Mitra D, Davis KL, Medjedovic J, Beam C, Rustgi VK. Health care utilization and costs associated with chronic hepatitis c in a managed care population. Poster presented at the 2008 ISPOR 13th Annual International Meeting; May 7, 2008. [abstract] Value Health. 2008 May; 11(3):A103.

OBJECTIVE: Hepatitis C virus (HCV) is one of the most common blood-borne infections in the US. Although it carries a potentially high economic burden for managed care systems, HCV-related medical costs have not been widely investigated using administrative data. Our objective was to analyze retrospective insurance claims to document resource utilization and costs associated with chronic HCV among managed care enrollees.

METHODS: A large US claims database was analyzed from 1/1/2002 through 12/31/2006. Inclusion criteria were: 1 diagnosis of chronic HCV (ICD-9 070.44, 070.54, 070.70, or 070.71); no evidence of hepatitis B; 12 months of continuous plan enrollment post-diagnosis. Per patient use and costs of HCV-specific medical services and prescriptions were assessed over 12 months post-diagnosis. HCV-specific encounters were identified as claims on which HCV was a coded diagnosis. Encounters were stratified by setting of care (e.g. office visits, hospitalizations). HCV-specific pharmacy utilization included prescriptions for combination peginterferon or interferon with ribavirin, peginterferon and interferon monotherapies, and consensus interferon.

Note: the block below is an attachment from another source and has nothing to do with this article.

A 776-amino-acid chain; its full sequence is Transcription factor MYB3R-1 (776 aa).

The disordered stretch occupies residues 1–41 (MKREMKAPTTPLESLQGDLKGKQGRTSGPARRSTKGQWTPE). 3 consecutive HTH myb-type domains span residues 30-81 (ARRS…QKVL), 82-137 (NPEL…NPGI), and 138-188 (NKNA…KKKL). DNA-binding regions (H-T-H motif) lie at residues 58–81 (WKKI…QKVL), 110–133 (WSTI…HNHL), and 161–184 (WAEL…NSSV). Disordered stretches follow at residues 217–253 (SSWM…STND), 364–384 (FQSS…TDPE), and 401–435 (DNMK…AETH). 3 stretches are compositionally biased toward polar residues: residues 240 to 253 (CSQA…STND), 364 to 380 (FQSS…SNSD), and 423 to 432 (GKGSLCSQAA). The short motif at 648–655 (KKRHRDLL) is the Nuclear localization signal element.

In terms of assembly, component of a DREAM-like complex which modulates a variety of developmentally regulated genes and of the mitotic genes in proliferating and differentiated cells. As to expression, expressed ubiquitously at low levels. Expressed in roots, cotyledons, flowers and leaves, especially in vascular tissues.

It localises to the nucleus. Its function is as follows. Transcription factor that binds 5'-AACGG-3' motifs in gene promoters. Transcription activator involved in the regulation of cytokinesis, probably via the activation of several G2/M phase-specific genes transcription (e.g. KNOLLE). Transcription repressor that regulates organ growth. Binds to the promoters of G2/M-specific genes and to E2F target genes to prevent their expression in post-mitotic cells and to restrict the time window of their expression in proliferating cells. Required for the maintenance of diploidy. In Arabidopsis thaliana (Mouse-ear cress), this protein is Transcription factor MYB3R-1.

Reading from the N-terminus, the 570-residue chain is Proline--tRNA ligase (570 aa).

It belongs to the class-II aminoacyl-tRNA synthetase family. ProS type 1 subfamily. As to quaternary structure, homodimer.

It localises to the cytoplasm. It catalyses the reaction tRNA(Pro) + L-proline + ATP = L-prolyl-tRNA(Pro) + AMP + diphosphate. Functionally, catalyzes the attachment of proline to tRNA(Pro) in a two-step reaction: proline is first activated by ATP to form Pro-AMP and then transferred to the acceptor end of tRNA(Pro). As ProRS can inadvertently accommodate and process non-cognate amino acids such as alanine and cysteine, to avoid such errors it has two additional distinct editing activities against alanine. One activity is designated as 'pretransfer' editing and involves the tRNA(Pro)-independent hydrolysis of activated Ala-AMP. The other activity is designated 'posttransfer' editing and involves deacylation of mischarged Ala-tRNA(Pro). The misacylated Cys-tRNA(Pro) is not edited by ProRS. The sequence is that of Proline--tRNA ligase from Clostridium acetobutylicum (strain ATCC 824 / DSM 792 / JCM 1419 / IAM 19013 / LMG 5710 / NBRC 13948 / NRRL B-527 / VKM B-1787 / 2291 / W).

RESULTS: 20,662 patients met all inclusion criteria. Mean age was 49 years and 61% were male. Total HCV-specific treatment costs were $6864 per patient. Patients had, on average, 14 HCV-specific encounters. Nearly 65% had an HCV-related office visit, with 3 visits on average. Over 48% had an HCV-specific laboratory test, with 5 tests on average and total costs of $281. More than 14% of patients had an HCVrelated hospitalization, with average costs of $2078 per patient and 5 inpatient days. 19% of patients had an HCV-specific prescription with prescription costs ($3433) accounting for nearly half of the total costs. HCV-specific home visits, skilled nursing stays, and ER visits were seen in <5% of patients.

CONCLUSION: Chronic HCV is a costly condition. Pharmacy and inpatient services are primary drivers of HCV-related expenditures. Expanded efforts in HCV treatment may result in cost savings for managed care systems.

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